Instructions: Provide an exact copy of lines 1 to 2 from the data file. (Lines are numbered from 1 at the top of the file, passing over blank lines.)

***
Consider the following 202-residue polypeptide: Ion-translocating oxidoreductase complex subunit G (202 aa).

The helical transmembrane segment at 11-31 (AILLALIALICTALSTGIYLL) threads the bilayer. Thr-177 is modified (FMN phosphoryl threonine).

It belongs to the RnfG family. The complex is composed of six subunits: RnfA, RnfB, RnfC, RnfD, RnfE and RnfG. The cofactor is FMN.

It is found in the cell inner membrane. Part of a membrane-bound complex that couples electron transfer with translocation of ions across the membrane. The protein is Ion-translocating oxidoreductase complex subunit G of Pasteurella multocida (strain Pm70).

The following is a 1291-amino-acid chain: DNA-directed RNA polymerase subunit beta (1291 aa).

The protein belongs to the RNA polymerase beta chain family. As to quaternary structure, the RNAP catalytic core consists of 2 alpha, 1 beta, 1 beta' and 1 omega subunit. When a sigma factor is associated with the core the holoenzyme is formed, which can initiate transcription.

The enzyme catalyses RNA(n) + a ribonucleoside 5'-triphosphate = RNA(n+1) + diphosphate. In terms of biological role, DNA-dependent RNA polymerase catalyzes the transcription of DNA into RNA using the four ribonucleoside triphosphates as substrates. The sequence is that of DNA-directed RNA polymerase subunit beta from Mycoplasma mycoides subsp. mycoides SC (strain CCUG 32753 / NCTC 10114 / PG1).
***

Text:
Consider the following 202-residue polypeptide: Ion-translocating oxidoreductase complex subunit G (202 aa).

The helical transmembrane segment at 11-31 (AILLALIALICTALSTGIYLL) threads the bilayer. Thr-177 is modified (FMN phosphoryl threonine).